EU tells UK to respect its independence

Chief negotiator Michel Barnier says ‘the EU sets its own conditions for opening up its markets for goods and services’

Jon Stone
Thursday 05 March 2020 13:44
'Respect our independence', EU's Michel Barnier tells UK

Britain must respect the EU’s “independence” and accept that the bloc has its own red lines in trade talks, its chief negotiator has warned Boris Johnson.

Michel Barnier was speaking in Brussels at the close of the first round of Brexit trade negotiations, where he warned that “very, very difficult” differences were emerging between both sides with the clock ticking down.

“Let’s avoid any misunderstandings: the UK has spent a lot of time this week insisting on its independence: ladies and gentlemen, nobody contests the UK’s independence. We also ask the UK to respect our own independence,” Mr Barnier said.

“Of course, we respect the UK’s sovereignty, and just as the UK sets its own conditions for opening up its market, the EU sets its own conditions for opening up its markets for goods and services. The real question is not about our reciprocal independence: the real question is what we do with our respective independence.

“Our common challenge now is as two independent entities to agree together on ground rules that makes it possible for us to cooperate, to trade and to travel.”

Giving a review of the first week’s talks, the chief negotiator said the UK was refusing to sign a commitment to stay in the European Convention on Human Rights, as well as rejecting an agreement tying it to “high standards” for labour, environmental, and state aid regulations.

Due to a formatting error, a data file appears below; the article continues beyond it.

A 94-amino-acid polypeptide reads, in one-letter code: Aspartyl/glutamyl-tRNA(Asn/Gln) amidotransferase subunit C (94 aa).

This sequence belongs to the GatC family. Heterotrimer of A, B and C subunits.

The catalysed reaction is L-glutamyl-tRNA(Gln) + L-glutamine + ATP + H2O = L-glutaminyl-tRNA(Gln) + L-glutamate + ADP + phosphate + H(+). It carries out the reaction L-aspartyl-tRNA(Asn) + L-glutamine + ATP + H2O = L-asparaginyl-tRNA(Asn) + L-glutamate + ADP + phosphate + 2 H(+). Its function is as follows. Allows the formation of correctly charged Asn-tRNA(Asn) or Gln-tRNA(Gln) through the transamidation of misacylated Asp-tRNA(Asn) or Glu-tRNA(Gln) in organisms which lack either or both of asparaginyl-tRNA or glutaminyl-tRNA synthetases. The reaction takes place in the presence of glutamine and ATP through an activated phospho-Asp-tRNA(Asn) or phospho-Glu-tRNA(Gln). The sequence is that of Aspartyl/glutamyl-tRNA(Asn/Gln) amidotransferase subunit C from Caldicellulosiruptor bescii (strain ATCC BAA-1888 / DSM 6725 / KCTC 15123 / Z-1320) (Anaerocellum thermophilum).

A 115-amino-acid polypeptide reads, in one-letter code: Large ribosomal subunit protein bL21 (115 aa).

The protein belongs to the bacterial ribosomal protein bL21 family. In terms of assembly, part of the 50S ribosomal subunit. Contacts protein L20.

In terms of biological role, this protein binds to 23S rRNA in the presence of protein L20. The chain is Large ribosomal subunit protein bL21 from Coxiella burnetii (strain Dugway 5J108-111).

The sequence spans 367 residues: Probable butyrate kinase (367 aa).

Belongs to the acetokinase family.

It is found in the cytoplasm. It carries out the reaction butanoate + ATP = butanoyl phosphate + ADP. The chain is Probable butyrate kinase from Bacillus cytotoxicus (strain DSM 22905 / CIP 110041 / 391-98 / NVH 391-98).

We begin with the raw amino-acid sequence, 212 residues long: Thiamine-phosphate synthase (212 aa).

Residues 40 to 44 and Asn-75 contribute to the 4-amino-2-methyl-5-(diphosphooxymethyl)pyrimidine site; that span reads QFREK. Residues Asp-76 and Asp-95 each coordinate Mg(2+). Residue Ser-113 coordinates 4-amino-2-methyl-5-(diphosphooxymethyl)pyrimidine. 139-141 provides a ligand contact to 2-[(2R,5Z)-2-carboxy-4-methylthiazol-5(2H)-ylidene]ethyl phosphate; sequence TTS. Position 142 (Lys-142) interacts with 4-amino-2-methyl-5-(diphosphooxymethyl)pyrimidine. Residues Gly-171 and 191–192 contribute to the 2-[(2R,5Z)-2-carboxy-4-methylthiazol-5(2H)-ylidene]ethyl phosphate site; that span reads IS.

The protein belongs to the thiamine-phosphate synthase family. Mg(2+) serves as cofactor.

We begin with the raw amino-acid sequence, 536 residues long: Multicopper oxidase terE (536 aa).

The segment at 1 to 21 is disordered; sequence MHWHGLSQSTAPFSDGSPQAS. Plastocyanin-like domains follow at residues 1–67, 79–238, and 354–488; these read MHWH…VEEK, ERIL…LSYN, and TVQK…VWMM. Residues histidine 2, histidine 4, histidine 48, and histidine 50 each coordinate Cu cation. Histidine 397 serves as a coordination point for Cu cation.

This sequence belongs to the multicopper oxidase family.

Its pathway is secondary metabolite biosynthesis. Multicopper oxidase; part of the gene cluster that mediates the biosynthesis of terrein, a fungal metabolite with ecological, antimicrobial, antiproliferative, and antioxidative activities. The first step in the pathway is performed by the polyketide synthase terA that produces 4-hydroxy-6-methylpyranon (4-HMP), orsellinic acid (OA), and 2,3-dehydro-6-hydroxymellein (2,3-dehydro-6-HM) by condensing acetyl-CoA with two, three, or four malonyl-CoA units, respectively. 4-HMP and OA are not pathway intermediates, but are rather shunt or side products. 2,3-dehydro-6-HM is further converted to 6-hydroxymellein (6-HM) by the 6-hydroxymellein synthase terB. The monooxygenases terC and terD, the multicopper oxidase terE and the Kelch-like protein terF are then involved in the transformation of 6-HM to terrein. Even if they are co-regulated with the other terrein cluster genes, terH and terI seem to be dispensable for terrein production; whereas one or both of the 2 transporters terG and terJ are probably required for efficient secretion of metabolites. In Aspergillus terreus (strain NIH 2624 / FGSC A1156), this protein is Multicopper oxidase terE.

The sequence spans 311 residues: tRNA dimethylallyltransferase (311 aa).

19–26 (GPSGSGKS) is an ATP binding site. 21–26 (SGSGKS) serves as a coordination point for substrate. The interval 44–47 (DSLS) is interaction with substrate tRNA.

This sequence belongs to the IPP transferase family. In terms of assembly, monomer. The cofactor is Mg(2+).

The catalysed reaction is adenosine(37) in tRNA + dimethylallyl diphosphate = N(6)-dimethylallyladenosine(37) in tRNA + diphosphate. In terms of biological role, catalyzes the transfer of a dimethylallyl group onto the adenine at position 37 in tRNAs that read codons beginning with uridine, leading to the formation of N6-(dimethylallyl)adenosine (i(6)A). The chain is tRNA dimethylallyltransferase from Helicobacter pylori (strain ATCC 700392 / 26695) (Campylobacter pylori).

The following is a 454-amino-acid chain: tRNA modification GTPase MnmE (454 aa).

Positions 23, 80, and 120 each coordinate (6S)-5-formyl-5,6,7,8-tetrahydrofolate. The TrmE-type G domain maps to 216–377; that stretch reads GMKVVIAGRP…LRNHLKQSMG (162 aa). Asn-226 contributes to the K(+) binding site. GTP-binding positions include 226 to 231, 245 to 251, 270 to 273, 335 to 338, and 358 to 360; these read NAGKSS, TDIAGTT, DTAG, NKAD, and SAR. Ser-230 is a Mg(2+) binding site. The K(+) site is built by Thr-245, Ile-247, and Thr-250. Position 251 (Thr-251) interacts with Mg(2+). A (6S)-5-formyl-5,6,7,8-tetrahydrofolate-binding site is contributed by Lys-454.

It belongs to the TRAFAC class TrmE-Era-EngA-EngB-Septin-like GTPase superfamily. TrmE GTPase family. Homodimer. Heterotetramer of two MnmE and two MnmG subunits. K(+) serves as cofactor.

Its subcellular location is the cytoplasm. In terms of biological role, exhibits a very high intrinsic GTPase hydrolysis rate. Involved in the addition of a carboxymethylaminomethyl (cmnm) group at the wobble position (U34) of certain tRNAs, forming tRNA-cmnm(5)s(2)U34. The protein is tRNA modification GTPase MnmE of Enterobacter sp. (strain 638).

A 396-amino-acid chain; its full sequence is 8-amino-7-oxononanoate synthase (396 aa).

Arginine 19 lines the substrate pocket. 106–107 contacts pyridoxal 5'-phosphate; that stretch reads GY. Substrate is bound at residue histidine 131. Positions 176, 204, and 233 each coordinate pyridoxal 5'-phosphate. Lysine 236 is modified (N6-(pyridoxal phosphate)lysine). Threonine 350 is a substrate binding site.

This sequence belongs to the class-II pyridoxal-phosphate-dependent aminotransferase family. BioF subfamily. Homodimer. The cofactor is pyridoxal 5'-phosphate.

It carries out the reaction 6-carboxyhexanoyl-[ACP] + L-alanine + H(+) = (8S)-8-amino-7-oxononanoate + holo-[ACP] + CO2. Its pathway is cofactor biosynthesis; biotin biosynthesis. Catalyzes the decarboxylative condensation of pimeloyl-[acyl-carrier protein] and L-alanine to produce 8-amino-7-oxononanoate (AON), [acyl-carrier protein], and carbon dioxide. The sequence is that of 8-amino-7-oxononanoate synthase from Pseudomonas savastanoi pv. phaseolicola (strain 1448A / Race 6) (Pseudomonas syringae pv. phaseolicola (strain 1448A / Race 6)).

“The United Kingdom informs us that they do not wish to commit formally to applying the European Convention on Human Rights,” Mr Barnier said.

On the “level playing field” for regulations, Mr Barnier said the UK said it wanted to maintain high standards, but would not legally commit to them.

“Whilst we agree on preserving high standards, my question is why not commit to them formally? It’s a question of trust,” he said.

Both sides in negotiations are keenly aware that talks, which involve between 200 and 300 officials, could be hit by the ongoing coronavirus outbreak.

Asked whether talks would definitely continue Mr Barnier said he did not want to “commit to anything”, but said “there’s no ban on meetings”.

“We’re talking maximum 200 people in one room ... We will be taking all necessary precautions so that we can continue,” he said.

A senior EU official involved in negotiations downplayed the suggestion there could be an effect: “We haven’t discussed the possible measures to take with the British. We’ll see how the situation will evolve.”

Mr Barnier said he thought the degree of change that Brexit would bring on 1 January 2021, when the transition period ends, has been “very much underestimated”. He added that the UK could still extend the transition period if it decided to – though Boris Johnson has ruled out doing so.

A senior UK source close to talks said: “We made clear to the EU throughout that the fact we’re determined to regain our independence doesn’t compromise our commitment to high standards ... that doesn’t mean we can accept a relationship that limits our freedom to legislate in those areas or that enforces the supremacy of EU law.”

Giving a similar assessment of the state of talks to Mr Barnier, the senior UK source said: “In some areas there was a common understanding of how to proceed. Areas like trade in goods, services, transport, energy, access to EU programmes – areas where there’s a well understood, well precedented framework. It was possible to have engaging conversations ... in other areas there was quite degree of disagreement: fisheries, governance, criminal justice, and the so-called level playing field.”

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